Tax

  • June 28, 2022

    Ga. Panel Revives T-Mobile's $11M Equipment Tax Refund Bid

    The Georgia Court of Appeals vacated a trial court's decision Tuesday that wiped out a roughly $11 million sales tax refund for T-Mobile, saying the court applied the wrong standard of review in finding certain broadband network equipment taxable.

  • June 28, 2022

    US Seeks To Enforce Summonses In Captive Insurance Probe

    A Florida business owner refused to provide the Internal Revenue Service with all the documents it needs to investigate captive insurance transactions his companies made, the U.S. said in a federal court filing calling for their release.

  • June 28, 2022

    Denmark Asks Court To Keep $2.1B US Pension Tax Fraud Suit

    Several U.S. pension plans shouldn't be allowed to escape a suit from Denmark's tax agency claiming they committed a $2.1 billion fraud, the agency told a New York federal court, arguing the case doesn't impermissibly implicate foreign tax laws.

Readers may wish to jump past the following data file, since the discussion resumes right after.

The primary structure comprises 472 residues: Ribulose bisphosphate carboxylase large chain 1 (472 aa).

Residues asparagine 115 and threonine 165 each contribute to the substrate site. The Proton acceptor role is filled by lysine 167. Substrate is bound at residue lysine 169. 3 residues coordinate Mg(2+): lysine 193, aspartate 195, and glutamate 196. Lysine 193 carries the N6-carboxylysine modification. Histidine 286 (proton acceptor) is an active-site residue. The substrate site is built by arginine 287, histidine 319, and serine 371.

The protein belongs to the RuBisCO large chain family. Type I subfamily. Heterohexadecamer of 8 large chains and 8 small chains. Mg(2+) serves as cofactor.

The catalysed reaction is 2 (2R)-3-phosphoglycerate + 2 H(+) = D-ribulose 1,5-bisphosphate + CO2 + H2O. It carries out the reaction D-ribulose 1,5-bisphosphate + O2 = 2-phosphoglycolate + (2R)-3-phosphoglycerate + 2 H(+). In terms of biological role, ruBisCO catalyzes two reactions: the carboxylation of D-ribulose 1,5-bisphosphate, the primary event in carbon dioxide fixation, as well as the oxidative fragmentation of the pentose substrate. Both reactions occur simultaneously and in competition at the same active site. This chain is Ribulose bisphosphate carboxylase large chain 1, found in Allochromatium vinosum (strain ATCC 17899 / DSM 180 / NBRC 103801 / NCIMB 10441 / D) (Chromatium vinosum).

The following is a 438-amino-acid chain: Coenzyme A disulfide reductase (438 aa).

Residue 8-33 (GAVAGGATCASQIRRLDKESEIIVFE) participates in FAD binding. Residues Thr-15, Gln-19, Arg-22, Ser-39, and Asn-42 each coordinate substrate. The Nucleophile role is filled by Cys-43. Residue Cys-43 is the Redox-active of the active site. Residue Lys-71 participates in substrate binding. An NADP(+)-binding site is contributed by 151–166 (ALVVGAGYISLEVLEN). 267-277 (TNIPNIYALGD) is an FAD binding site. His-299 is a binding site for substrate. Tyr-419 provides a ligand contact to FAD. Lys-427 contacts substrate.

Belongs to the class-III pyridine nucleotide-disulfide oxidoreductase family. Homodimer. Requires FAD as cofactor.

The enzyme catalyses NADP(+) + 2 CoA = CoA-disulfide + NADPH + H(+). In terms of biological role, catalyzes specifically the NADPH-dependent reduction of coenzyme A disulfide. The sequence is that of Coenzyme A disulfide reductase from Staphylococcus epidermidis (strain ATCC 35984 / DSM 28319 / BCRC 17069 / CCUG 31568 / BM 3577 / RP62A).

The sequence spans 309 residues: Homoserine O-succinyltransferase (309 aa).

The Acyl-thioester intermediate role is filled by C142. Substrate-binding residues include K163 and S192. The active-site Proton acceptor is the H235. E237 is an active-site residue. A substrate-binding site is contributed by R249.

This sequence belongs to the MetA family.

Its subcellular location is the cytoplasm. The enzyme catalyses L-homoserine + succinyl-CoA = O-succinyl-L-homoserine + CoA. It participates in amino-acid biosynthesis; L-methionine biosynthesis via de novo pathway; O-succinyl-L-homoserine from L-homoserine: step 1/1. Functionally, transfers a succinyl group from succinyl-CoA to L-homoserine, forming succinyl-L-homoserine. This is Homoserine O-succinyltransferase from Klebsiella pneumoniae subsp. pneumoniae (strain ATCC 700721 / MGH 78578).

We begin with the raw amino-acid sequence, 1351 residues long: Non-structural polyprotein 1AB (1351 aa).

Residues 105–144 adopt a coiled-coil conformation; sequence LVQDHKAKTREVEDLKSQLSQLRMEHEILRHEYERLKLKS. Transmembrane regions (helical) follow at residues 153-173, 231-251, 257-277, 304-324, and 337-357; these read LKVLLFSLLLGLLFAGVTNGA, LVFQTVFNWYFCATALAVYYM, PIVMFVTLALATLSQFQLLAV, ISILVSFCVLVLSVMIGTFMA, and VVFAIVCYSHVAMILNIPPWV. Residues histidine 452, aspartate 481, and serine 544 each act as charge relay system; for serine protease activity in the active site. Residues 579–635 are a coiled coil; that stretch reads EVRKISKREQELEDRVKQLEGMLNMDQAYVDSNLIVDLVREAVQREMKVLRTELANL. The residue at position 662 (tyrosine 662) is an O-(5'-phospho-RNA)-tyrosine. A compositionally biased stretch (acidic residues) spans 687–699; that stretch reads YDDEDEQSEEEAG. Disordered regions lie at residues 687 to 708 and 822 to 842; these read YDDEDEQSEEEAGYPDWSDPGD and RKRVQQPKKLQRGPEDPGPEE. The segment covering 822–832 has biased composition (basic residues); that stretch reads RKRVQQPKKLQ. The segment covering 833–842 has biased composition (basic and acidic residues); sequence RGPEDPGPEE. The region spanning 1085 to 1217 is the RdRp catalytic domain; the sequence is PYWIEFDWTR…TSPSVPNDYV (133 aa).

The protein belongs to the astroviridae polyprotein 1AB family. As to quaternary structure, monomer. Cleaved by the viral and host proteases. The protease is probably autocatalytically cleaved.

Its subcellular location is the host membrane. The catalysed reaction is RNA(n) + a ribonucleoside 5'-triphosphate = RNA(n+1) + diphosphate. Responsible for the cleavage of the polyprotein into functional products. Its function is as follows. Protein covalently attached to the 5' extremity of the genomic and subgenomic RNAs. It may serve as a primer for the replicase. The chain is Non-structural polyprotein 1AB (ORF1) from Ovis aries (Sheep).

• June 28, 2022

    Rising Star: Latham's Matthew Dewitz

    Latham & Watkins LLP partner Matthew Dewitz advised T-Mobile's blockbuster $59 billion merger with Sprint, Endeavor Group Holdings' acquisition of Ultimate Fighting Championship and Ortho Clinical Diagnostics in its acquisition by COVID-19 test-maker Quidel, earning him a spot among the tax attorneys under age 40 honored by Law360 as Rising Stars.

  • June 28, 2022

    Ernst & Young Fined $100M For Cheating On CPA Exams

    The U.S. Securities and Exchange Commission hit Ernst & Young LLP with a $100 million fine on Tuesday after the accounting giant admitted that its audit professionals cheated on certified public accountant license exams, and that it also withheld evidence of the cheating from the agency.

  • June 27, 2022

    Stanford International Chairman Seeks Ax Of SEC Ponzi Suit

    The chairman of the Stanford International Bank has asked a federal judge in Dallas to toss the U.S. Securities and Exchange Commission's long-running litigation accusing him of using companies under his control to run a $7.2 billion Ponzi scheme.

  • June 27, 2022

    Rising Star: Fried Frank's Shane C. Hoffmann